Facebook are looking to go a bit exotic with their new backup plans, with their upcoming backup looking to tap some low-power deep-storage hardware that'll be housed in a 62,000 square-foot building in Prineville, Oregon.
This is situated near their Beaver State data center, with the new back up referred to "Sub-Zero". Sub-Zero will store a copy of Facebook's data in case the social network's primary servers need to be restored in the case of an emergency. Instead of continuously powering HDDs that are only occasionally used, Sub-Zero can conserve energy by lighting-up drives only when they're actually needed.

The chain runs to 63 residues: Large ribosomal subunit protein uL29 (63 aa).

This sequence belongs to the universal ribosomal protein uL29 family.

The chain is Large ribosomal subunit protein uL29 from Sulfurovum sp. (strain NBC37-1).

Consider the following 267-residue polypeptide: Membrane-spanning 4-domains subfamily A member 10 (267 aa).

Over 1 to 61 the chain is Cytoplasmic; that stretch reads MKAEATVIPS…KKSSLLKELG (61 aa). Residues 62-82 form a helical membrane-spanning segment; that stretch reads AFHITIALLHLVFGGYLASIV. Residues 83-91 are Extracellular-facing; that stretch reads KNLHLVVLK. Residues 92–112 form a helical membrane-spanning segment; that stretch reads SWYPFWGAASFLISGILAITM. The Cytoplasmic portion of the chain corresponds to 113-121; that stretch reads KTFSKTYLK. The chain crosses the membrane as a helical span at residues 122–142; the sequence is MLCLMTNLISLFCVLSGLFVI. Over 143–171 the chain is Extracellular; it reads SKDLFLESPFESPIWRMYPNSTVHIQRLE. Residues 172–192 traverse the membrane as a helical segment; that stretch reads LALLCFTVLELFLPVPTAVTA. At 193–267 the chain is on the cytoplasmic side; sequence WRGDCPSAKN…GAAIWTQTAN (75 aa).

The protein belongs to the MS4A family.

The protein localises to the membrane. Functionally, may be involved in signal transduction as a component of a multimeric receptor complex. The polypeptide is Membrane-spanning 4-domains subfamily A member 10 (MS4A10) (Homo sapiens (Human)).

Just a single of Facebook's existing server racks chews up around 4.5 kilowatts, whilst the ones that will be found at Sub-Zero will only consume approximately 1.5 kilowatts when they're running, which is quite the power conservation. Facebook's vice president of site operations, Tom Furlong, talked to Wired that there are talks of a similar structure to be built next to the social network's North Carolina-based data center.
The new Prineville, Oregon-based data center project is still in the planning stages, meaning Facebook has close to a year to work out what they're doing before the cement is poured in.